2. Ombudsperson -- To fulfill Objective b, an Ombudsperson will be established. The Ombudsperson must be independent of JBIC's investment and finance divisions, and report directly to the President. It should have a permanent secretariat with full and part-time members, researchers, and administrative staff. Regardless of whether problems are a direct result of failure to comply with the Guidelines or not, the Ombudsperson will work to resolve the problems which arise by working with relevant parties, and call for responsibility to be taken by the President.
  3. Joint meetings for the Environmental Guidelines-- To fulfill Objective c, the Inspection Panel and Ombudsperson should meet together once a year. They will review lessons learned from the complaints raised through the year and make recommendations for policy change/improvement to the President.

Main Concerns regarding JBIC's Proposed Complaints Mechanism (as of early October 2002):

There are several serious concerns regarding the complaints procedure first proposed by JBIC. These concerns include:

  1. Potential Lack of Independence: An "Environmental Inspector" will be responsible for investigating complaints, but the criteria for this position do not ensure the Inspector's independence. In order to ensure neutrality, it is specified that the Inspector must be independent of JBIC's investing and lending units and cannot belong to those implementing the project or the parties filing complaints. Other than this, there are no criteria to ensure that the Inspector would not face a conflict of interest due to her/his role in the project under investigation. For example, with the current draft procedure, the Inspector could come from JBIC's Environment Analysis Division, which is responsible for reviewing environmental impact assessments.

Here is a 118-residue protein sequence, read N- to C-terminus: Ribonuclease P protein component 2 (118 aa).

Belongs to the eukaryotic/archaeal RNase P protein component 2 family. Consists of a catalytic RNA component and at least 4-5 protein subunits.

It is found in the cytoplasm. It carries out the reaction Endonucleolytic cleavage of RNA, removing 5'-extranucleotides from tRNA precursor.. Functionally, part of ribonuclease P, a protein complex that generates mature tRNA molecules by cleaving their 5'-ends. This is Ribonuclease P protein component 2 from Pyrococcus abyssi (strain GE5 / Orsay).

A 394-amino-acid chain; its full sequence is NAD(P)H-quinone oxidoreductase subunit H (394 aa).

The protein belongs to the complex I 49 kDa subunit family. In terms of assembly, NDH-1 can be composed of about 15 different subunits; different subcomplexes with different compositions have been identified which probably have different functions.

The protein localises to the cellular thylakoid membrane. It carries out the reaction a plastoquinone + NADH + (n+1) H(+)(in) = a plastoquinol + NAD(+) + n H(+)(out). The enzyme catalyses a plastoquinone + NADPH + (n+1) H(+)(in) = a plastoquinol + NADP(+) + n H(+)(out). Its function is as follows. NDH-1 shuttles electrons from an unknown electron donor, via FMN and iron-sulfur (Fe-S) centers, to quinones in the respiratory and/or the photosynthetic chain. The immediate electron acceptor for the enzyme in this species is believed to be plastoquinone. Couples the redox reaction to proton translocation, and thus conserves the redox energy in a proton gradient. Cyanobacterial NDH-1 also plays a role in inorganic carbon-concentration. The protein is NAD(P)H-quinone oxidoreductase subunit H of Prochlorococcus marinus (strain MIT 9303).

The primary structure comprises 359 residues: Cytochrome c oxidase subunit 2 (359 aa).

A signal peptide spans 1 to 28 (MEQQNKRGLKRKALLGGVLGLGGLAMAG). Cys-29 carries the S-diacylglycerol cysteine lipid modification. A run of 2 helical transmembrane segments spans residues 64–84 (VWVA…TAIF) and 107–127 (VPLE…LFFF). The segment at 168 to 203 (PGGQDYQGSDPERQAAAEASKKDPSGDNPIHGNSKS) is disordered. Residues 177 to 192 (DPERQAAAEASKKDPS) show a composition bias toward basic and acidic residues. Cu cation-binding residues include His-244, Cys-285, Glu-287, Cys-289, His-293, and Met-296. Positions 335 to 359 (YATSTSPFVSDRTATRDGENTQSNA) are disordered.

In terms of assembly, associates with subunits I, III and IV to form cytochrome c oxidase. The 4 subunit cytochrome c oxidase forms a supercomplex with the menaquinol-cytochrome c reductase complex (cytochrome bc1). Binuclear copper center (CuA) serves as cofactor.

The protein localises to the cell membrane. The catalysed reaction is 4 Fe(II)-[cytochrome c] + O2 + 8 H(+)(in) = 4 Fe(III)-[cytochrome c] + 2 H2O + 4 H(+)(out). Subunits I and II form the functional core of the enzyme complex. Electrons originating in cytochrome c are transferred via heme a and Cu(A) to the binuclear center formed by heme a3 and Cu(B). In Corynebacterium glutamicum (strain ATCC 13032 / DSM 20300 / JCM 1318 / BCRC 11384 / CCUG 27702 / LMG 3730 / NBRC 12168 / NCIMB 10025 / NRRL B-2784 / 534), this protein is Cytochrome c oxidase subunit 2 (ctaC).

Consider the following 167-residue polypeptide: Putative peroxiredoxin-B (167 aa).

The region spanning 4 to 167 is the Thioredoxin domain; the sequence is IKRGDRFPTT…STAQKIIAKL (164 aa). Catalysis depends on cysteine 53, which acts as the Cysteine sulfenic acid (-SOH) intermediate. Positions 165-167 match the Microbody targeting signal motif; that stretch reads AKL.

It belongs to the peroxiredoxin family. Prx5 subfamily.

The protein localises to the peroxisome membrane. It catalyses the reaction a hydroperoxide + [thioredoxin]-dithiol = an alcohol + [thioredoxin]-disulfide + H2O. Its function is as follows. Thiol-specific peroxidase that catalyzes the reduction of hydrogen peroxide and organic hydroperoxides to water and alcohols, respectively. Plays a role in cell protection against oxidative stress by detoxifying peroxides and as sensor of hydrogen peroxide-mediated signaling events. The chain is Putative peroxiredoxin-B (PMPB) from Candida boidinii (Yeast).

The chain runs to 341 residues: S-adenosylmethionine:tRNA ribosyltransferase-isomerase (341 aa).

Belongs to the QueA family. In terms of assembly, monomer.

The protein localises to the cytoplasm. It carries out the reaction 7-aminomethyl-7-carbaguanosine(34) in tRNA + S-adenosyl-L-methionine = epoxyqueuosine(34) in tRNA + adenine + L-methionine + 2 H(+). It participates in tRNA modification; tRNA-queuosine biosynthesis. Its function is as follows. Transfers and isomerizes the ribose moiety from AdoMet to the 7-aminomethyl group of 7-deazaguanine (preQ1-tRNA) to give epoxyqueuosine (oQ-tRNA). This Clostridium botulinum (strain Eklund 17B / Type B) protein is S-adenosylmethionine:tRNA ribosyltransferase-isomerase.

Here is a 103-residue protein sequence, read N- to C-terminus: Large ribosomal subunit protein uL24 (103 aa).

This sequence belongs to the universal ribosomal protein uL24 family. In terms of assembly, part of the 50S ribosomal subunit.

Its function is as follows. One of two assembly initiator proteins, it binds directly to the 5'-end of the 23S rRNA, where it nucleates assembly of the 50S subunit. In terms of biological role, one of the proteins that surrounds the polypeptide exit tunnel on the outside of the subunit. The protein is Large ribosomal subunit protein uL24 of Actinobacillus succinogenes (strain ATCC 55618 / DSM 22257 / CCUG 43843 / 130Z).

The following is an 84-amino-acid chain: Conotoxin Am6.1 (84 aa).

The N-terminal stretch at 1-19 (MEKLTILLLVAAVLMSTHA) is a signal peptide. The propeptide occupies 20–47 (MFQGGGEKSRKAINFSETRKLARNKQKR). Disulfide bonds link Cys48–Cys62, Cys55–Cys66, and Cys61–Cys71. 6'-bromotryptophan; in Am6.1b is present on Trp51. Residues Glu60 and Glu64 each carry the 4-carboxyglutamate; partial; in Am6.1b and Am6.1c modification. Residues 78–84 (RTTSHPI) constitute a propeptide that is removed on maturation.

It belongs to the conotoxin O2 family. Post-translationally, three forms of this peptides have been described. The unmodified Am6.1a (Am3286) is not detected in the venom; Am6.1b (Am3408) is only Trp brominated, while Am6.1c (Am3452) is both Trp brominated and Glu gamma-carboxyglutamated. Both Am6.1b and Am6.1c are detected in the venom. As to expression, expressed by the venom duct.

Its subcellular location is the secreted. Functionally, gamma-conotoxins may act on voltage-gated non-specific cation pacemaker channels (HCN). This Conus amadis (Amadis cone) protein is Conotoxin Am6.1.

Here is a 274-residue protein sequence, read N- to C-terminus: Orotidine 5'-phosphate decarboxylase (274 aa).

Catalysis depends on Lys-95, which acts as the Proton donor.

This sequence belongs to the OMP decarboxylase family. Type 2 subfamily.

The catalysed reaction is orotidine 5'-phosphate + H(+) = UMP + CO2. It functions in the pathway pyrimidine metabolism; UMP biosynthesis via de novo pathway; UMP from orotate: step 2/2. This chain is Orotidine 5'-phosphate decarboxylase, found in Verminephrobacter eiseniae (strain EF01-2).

2. Intimidation of Those who File Complaints: It is mentioned several times in the draft procedures that those who file complaints may be held liable for covering the cost of preliminary investigations or the inspection if any false statements are found in their submitted documentation.
  3. Timing of Complaints: Complaints can be filed only after serious damages due to non-compliance have occurred and after loan agreements have been signed. This means that complaints cannot be raised regarding foreseeable negative impacts. It is very difficult for investment and project plans to be changed after loan agreements are signed. These requirements show a disturbing lack of political will on the part of JBIC to address problems early and prevent serious damage.
  4. Underlying suspicions: The tone of the procedure shows a strong underlying suspicion that those who will file complaints are not to be trusted. Multiple references are made to the need to ensure the procedure is not abused for ulterior political or economic motives. Transparency is demanded of those who file complaints, while confidentiality of borrowers is to be taken into account.

A tentative and unofficial English translation of JBIC's proposed complaints procedure can be seen at: